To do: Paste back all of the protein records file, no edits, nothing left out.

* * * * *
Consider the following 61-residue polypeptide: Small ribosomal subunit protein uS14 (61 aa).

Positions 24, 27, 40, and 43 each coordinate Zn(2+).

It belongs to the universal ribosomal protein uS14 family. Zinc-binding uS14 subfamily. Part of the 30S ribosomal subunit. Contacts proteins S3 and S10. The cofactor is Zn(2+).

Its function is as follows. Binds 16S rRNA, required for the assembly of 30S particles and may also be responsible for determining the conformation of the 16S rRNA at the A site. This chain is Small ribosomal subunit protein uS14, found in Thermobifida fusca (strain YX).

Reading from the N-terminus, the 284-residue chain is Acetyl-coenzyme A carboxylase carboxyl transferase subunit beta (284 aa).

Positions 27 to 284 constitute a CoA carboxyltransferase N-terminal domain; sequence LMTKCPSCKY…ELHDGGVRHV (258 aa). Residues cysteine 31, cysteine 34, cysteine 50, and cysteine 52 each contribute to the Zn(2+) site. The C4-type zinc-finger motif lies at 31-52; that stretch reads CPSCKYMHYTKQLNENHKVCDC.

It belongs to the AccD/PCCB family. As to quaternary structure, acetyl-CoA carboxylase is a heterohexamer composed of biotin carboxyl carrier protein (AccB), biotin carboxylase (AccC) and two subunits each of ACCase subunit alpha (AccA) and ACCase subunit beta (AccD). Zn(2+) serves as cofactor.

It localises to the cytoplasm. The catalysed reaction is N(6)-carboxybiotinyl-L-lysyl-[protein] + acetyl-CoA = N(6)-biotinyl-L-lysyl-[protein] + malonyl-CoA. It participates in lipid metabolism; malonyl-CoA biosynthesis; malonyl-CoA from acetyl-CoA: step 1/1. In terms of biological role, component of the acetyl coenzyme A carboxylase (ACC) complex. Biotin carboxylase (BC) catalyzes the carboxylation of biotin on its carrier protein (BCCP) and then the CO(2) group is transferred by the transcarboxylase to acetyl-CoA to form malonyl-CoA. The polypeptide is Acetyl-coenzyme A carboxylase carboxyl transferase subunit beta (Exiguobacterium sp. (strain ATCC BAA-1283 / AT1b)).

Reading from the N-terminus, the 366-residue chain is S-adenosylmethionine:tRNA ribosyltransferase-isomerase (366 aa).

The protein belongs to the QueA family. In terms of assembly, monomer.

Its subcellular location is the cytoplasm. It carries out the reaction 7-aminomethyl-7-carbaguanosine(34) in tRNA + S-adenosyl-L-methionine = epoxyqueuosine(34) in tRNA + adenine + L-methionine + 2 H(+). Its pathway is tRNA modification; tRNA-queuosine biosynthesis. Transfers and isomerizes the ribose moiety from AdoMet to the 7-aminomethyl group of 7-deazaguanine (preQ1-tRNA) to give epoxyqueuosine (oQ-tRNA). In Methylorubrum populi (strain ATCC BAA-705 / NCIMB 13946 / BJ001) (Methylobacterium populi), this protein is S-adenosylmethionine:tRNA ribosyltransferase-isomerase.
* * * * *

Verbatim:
Consider the following 61-residue polypeptide: Small ribosomal subunit protein uS14 (61 aa).

Positions 24, 27, 40, and 43 each coordinate Zn(2+).

It belongs to the universal ribosomal protein uS14 family. Zinc-binding uS14 subfamily. Part of the 30S ribosomal subunit. Contacts proteins S3 and S10. The cofactor is Zn(2+).

Its function is as follows. Binds 16S rRNA, required for the assembly of 30S particles and may also be responsible for determining the conformation of the 16S rRNA at the A site. This chain is Small ribosomal subunit protein uS14, found in Thermobifida fusca (strain YX).

Reading from the N-terminus, the 284-residue chain is Acetyl-coenzyme A carboxylase carboxyl transferase subunit beta (284 aa).

Positions 27 to 284 constitute a CoA carboxyltransferase N-terminal domain; sequence LMTKCPSCKY…ELHDGGVRHV (258 aa). Residues cysteine 31, cysteine 34, cysteine 50, and cysteine 52 each contribute to the Zn(2+) site. The C4-type zinc-finger motif lies at 31-52; that stretch reads CPSCKYMHYTKQLNENHKVCDC.

It belongs to the AccD/PCCB family. As to quaternary structure, acetyl-CoA carboxylase is a heterohexamer composed of biotin carboxyl carrier protein (AccB), biotin carboxylase (AccC) and two subunits each of ACCase subunit alpha (AccA) and ACCase subunit beta (AccD). Zn(2+) serves as cofactor.

It localises to the cytoplasm. The catalysed reaction is N(6)-carboxybiotinyl-L-lysyl-[protein] + acetyl-CoA = N(6)-biotinyl-L-lysyl-[protein] + malonyl-CoA. It participates in lipid metabolism; malonyl-CoA biosynthesis; malonyl-CoA from acetyl-CoA: step 1/1. In terms of biological role, component of the acetyl coenzyme A carboxylase (ACC) complex. Biotin carboxylase (BC) catalyzes the carboxylation of biotin on its carrier protein (BCCP) and then the CO(2) group is transferred by the transcarboxylase to acetyl-CoA to form malonyl-CoA. The polypeptide is Acetyl-coenzyme A carboxylase carboxyl transferase subunit beta (Exiguobacterium sp. (strain ATCC BAA-1283 / AT1b)).

Reading from the N-terminus, the 366-residue chain is S-adenosylmethionine:tRNA ribosyltransferase-isomerase (366 aa).

The protein belongs to the QueA family. In terms of assembly, monomer.

Its subcellular location is the cytoplasm. It carries out the reaction 7-aminomethyl-7-carbaguanosine(34) in tRNA + S-adenosyl-L-methionine = epoxyqueuosine(34) in tRNA + adenine + L-methionine + 2 H(+). Its pathway is tRNA modification; tRNA-queuosine biosynthesis. Transfers and isomerizes the ribose moiety from AdoMet to the 7-aminomethyl group of 7-deazaguanine (preQ1-tRNA) to give epoxyqueuosine (oQ-tRNA). In Methylorubrum populi (strain ATCC BAA-705 / NCIMB 13946 / BJ001) (Methylobacterium populi), this protein is S-adenosylmethionine:tRNA ribosyltransferase-isomerase.